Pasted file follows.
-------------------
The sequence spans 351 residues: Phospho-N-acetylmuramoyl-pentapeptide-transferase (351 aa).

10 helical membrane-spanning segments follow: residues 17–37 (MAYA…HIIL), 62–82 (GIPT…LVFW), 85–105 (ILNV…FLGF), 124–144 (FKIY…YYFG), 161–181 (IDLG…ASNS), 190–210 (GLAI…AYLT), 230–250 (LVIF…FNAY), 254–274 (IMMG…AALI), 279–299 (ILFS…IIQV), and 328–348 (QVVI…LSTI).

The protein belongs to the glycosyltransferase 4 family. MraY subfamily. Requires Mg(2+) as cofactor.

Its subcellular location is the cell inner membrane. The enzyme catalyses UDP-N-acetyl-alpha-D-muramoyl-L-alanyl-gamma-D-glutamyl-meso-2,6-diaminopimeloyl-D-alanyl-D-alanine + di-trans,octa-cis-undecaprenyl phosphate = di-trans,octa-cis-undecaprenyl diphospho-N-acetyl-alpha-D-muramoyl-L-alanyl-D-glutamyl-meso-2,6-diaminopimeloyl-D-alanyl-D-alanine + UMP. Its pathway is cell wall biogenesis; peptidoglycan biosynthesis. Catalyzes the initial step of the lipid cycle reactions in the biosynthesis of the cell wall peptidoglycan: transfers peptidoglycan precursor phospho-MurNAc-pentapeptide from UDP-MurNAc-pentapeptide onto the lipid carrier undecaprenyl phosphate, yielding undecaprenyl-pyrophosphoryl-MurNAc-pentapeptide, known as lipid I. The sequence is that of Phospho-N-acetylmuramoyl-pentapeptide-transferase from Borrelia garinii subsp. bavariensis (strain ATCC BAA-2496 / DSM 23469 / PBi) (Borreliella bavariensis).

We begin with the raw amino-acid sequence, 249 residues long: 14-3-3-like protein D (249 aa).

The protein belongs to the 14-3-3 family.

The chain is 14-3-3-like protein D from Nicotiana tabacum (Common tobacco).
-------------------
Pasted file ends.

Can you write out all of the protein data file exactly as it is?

The sequence spans 351 residues: Phospho-N-acetylmuramoyl-pentapeptide-transferase (351 aa).

10 helical membrane-spanning segments follow: residues 17–37 (MAYA…HIIL), 62–82 (GIPT…LVFW), 85–105 (ILNV…FLGF), 124–144 (FKIY…YYFG), 161–181 (IDLG…ASNS), 190–210 (GLAI…AYLT), 230–250 (LVIF…FNAY), 254–274 (IMMG…AALI), 279–299 (ILFS…IIQV), and 328–348 (QVVI…LSTI).

The protein belongs to the glycosyltransferase 4 family. MraY subfamily. Requires Mg(2+) as cofactor.

Its subcellular location is the cell inner membrane. The enzyme catalyses UDP-N-acetyl-alpha-D-muramoyl-L-alanyl-gamma-D-glutamyl-meso-2,6-diaminopimeloyl-D-alanyl-D-alanine + di-trans,octa-cis-undecaprenyl phosphate = di-trans,octa-cis-undecaprenyl diphospho-N-acetyl-alpha-D-muramoyl-L-alanyl-D-glutamyl-meso-2,6-diaminopimeloyl-D-alanyl-D-alanine + UMP. Its pathway is cell wall biogenesis; peptidoglycan biosynthesis. Catalyzes the initial step of the lipid cycle reactions in the biosynthesis of the cell wall peptidoglycan: transfers peptidoglycan precursor phospho-MurNAc-pentapeptide from UDP-MurNAc-pentapeptide onto the lipid carrier undecaprenyl phosphate, yielding undecaprenyl-pyrophosphoryl-MurNAc-pentapeptide, known as lipid I. The sequence is that of Phospho-N-acetylmuramoyl-pentapeptide-transferase from Borrelia garinii subsp. bavariensis (strain ATCC BAA-2496 / DSM 23469 / PBi) (Borreliella bavariensis).

We begin with the raw amino-acid sequence, 249 residues long: 14-3-3-like protein D (249 aa).

The protein belongs to the 14-3-3 family.

The chain is 14-3-3-like protein D from Nicotiana tabacum (Common tobacco).